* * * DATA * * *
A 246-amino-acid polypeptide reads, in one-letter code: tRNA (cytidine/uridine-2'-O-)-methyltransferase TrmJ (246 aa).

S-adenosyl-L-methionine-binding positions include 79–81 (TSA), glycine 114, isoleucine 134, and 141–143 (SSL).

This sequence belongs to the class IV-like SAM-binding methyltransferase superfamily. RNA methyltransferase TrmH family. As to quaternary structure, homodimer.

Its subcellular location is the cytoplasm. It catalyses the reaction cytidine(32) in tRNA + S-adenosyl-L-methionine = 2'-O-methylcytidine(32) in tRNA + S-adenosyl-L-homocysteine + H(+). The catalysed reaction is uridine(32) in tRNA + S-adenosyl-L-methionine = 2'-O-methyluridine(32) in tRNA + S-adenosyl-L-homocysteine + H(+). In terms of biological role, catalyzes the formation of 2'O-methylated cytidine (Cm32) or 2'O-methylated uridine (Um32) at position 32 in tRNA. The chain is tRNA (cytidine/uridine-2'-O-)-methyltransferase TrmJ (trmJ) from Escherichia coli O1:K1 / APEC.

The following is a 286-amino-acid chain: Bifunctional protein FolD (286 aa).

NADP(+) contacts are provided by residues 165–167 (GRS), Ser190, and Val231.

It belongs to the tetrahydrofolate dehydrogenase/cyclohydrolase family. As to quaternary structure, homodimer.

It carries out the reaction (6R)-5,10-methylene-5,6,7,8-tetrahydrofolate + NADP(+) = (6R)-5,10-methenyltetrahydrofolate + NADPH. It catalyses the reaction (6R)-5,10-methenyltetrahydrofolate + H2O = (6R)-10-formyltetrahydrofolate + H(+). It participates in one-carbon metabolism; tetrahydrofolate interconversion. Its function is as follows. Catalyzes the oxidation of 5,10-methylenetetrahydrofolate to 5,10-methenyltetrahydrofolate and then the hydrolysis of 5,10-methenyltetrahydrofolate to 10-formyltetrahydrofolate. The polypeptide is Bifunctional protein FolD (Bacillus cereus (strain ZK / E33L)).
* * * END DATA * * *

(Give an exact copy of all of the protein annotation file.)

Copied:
A 246-amino-acid polypeptide reads, in one-letter code: tRNA (cytidine/uridine-2'-O-)-methyltransferase TrmJ (246 aa).

S-adenosyl-L-methionine-binding positions include 79–81 (TSA), glycine 114, isoleucine 134, and 141–143 (SSL).

This sequence belongs to the class IV-like SAM-binding methyltransferase superfamily. RNA methyltransferase TrmH family. As to quaternary structure, homodimer.

Its subcellular location is the cytoplasm. It catalyses the reaction cytidine(32) in tRNA + S-adenosyl-L-methionine = 2'-O-methylcytidine(32) in tRNA + S-adenosyl-L-homocysteine + H(+). The catalysed reaction is uridine(32) in tRNA + S-adenosyl-L-methionine = 2'-O-methyluridine(32) in tRNA + S-adenosyl-L-homocysteine + H(+). In terms of biological role, catalyzes the formation of 2'O-methylated cytidine (Cm32) or 2'O-methylated uridine (Um32) at position 32 in tRNA. The chain is tRNA (cytidine/uridine-2'-O-)-methyltransferase TrmJ (trmJ) from Escherichia coli O1:K1 / APEC.

The following is a 286-amino-acid chain: Bifunctional protein FolD (286 aa).

NADP(+) contacts are provided by residues 165–167 (GRS), Ser190, and Val231.

It belongs to the tetrahydrofolate dehydrogenase/cyclohydrolase family. As to quaternary structure, homodimer.

It carries out the reaction (6R)-5,10-methylene-5,6,7,8-tetrahydrofolate + NADP(+) = (6R)-5,10-methenyltetrahydrofolate + NADPH. It catalyses the reaction (6R)-5,10-methenyltetrahydrofolate + H2O = (6R)-10-formyltetrahydrofolate + H(+). It participates in one-carbon metabolism; tetrahydrofolate interconversion. Its function is as follows. Catalyzes the oxidation of 5,10-methylenetetrahydrofolate to 5,10-methenyltetrahydrofolate and then the hydrolysis of 5,10-methenyltetrahydrofolate to 10-formyltetrahydrofolate. The polypeptide is Bifunctional protein FolD (Bacillus cereus (strain ZK / E33L)).